Can a Canadian employee who is fired for cause sue for outstanding bonuses? What about if those bonuses relate to the period of the employee’s wrongdoing? This was the issue in Mady Development Corp. v. Rossetto, when a terminated executive sought to claim his bonuses for a period when he was found to be misappropriating company resources.
Leonard Rossetto was employed as an executive with a group of corporations (Mady). In fall 2007, he diverted labor, materials, and funds from Mady to renovate his house. He was fired on December 12, 2008, when Mady discovered his wrongdoing. Mady then sued him to recover the misappropriated corporate funds and resources. Rossetto counterclaimed for his bonuses for 2007 and 2008. Pursuant to his employment contract, he was entitled to an annual bonus equal to 30 percent of Mady’s profits after overhead. The parties ultimately submitted their dispute to arbitration.
In arbitration, Mady framed its claim as a breach of fiduciary duty. Mady took the position that because Rossetto was fired for cause, he wasn’t entitled to his bonuses. The arbitrator awarded Mady $315,452 in respect to the misappropriated resources and $231,000 to compensate for the delay that Rossetto had caused to Mady’s projects as a result of his wrongdoing.
However, the arbitrator also concluded that even a dishonest, dismissed employee is entitled to be paid for the work he has done. As a result, Rossetto was awarded $364,661 in satisfaction of his unpaid bonuses for 2007 and 2008.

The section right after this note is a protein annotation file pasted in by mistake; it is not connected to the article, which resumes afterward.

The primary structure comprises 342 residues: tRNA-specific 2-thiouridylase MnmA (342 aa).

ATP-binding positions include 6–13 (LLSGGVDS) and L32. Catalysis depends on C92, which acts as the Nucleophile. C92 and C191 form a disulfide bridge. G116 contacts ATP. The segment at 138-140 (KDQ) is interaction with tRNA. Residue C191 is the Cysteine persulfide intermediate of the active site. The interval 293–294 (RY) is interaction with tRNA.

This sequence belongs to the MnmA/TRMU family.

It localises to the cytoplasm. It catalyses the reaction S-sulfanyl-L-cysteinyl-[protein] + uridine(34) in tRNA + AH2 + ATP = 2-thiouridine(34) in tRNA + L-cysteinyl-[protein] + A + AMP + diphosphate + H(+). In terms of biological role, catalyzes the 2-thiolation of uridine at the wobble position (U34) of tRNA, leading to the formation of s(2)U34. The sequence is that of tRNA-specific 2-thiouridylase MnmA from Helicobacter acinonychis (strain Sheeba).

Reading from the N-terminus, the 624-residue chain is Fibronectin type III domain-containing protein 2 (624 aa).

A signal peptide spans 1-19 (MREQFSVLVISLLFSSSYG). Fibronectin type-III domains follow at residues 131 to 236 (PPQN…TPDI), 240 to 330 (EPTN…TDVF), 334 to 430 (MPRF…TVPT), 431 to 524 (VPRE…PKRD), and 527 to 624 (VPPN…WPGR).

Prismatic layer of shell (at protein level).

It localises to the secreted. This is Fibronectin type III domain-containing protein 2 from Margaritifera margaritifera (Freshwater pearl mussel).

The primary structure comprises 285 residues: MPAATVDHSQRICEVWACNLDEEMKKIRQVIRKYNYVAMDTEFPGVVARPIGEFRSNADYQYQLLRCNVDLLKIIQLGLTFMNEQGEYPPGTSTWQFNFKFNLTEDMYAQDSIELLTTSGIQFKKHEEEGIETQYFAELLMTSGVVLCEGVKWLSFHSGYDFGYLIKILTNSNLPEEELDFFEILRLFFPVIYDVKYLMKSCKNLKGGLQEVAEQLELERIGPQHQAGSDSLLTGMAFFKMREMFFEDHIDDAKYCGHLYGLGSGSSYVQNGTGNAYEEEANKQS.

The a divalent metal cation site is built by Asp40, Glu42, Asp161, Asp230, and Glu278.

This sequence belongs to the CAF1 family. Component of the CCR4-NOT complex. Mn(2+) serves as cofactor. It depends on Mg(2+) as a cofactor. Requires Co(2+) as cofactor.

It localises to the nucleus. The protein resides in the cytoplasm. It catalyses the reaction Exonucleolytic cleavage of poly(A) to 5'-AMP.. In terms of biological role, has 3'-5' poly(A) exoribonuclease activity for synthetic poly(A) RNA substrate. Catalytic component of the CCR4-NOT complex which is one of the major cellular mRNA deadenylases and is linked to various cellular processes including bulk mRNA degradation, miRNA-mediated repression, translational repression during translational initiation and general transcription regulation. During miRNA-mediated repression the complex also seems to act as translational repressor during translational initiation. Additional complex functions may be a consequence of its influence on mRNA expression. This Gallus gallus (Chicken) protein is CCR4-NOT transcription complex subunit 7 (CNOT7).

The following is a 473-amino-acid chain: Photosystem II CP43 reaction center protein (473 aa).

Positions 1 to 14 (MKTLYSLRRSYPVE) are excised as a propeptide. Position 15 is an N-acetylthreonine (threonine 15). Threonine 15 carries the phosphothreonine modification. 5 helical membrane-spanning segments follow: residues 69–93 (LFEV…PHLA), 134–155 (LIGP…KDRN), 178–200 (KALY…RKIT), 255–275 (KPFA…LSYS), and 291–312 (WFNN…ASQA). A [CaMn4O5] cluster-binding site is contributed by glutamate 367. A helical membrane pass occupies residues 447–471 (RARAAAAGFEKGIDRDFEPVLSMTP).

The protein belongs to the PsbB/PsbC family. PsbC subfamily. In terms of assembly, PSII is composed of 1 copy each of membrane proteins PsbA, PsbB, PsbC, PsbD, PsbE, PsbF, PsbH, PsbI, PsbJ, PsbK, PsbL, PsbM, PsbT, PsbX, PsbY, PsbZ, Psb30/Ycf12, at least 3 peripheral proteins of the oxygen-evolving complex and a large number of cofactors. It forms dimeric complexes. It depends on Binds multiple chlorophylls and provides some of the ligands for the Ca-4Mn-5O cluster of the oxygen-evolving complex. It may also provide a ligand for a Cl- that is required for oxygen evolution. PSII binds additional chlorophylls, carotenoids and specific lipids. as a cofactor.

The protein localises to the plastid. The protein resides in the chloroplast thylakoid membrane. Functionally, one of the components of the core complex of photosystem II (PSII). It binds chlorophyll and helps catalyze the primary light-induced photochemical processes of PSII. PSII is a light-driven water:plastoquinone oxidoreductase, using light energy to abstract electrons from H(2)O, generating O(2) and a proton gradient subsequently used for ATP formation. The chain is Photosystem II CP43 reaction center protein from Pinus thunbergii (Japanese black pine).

Mady appealed the decision to the Ontario Superior Court. On appeal, the judge determined that errant fiduciaries forfeit entitlement to compensation in the form of bonuses and overturned the arbitrator’s decision to grant Rossetto his bonuses.
Rossetto then appealed the judge’s decision to the Ontario Court of Appeal. The Court of Appeal reversed the lower court decision and supported the arbitrator’s position. In the end, the Court of Appeal awarded Rossetto his bonuses.
Discretionary and fact-dependent remedy
The Court of Appeal determined that there were no authorities to support the principle that fiduciaries who breach their duties automatically lose their right to bonuses. Courts will address cases such as these on a case-by-case basis and will use their discretion to find the appropriate solution. In this case, the court found the facts relating to the nature and history of Rossetto’s bonuses to be particularly important.
The court acknowledged that there are different kinds of bonuses. Bonuses can be fixed, variable, or entirely discretionary. In Rossetto’s case, the bonuses were significant and nondiscretionary terms of his employment contract. They were an integral part of his compensation. The court went so far as to state that he was just as entitled to the bonus component of his compensation as he was to his regular salary.
Takeaway for employers
Canadian employers should always be conscious of the implications of including significant, nondiscretionary bonuses in employment contracts because these bonuses may be due even if the employee is fired for cause. If employers don’t want bonuses to be payable in such circumstances, they should take care to set that out in any bonus policies and the employment contract.